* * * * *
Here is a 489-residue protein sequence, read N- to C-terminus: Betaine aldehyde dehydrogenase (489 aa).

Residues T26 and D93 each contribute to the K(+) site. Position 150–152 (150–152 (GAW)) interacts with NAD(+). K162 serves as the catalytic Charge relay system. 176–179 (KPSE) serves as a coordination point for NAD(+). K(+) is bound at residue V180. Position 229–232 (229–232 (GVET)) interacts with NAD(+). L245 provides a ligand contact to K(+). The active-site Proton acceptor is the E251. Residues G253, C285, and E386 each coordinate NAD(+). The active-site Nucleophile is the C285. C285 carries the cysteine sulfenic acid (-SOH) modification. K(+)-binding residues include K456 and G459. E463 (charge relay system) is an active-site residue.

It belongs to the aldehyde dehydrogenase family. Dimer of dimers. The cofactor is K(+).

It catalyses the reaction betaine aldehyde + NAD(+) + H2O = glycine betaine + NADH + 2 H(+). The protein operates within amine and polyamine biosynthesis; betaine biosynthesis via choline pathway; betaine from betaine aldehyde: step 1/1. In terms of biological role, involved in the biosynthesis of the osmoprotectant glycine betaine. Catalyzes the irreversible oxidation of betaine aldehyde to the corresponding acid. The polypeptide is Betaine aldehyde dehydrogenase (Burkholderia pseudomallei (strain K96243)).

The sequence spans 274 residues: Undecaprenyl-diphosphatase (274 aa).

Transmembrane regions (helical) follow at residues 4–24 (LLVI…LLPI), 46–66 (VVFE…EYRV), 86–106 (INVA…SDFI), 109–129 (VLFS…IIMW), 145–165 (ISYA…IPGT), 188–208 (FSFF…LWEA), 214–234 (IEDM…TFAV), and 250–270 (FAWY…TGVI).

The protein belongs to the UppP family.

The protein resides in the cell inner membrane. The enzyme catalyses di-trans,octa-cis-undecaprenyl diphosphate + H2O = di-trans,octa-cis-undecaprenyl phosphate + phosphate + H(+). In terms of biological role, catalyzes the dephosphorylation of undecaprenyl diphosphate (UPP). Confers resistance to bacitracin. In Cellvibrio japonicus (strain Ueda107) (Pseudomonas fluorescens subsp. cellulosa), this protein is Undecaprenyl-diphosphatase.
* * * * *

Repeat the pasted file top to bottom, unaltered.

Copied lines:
Here is a 489-residue protein sequence, read N- to C-terminus: Betaine aldehyde dehydrogenase (489 aa).

Residues T26 and D93 each contribute to the K(+) site. Position 150–152 (150–152 (GAW)) interacts with NAD(+). K162 serves as the catalytic Charge relay system. 176–179 (KPSE) serves as a coordination point for NAD(+). K(+) is bound at residue V180. Position 229–232 (229–232 (GVET)) interacts with NAD(+). L245 provides a ligand contact to K(+). The active-site Proton acceptor is the E251. Residues G253, C285, and E386 each coordinate NAD(+). The active-site Nucleophile is the C285. C285 carries the cysteine sulfenic acid (-SOH) modification. K(+)-binding residues include K456 and G459. E463 (charge relay system) is an active-site residue.

It belongs to the aldehyde dehydrogenase family. Dimer of dimers. The cofactor is K(+).

It catalyses the reaction betaine aldehyde + NAD(+) + H2O = glycine betaine + NADH + 2 H(+). The protein operates within amine and polyamine biosynthesis; betaine biosynthesis via choline pathway; betaine from betaine aldehyde: step 1/1. In terms of biological role, involved in the biosynthesis of the osmoprotectant glycine betaine. Catalyzes the irreversible oxidation of betaine aldehyde to the corresponding acid. The polypeptide is Betaine aldehyde dehydrogenase (Burkholderia pseudomallei (strain K96243)).

The sequence spans 274 residues: Undecaprenyl-diphosphatase (274 aa).

Transmembrane regions (helical) follow at residues 4–24 (LLVI…LLPI), 46–66 (VVFE…EYRV), 86–106 (INVA…SDFI), 109–129 (VLFS…IIMW), 145–165 (ISYA…IPGT), 188–208 (FSFF…LWEA), 214–234 (IEDM…TFAV), and 250–270 (FAWY…TGVI).

The protein belongs to the UppP family.

The protein resides in the cell inner membrane. The enzyme catalyses di-trans,octa-cis-undecaprenyl diphosphate + H2O = di-trans,octa-cis-undecaprenyl phosphate + phosphate + H(+). In terms of biological role, catalyzes the dephosphorylation of undecaprenyl diphosphate (UPP). Confers resistance to bacitracin. In Cellvibrio japonicus (strain Ueda107) (Pseudomonas fluorescens subsp. cellulosa), this protein is Undecaprenyl-diphosphatase.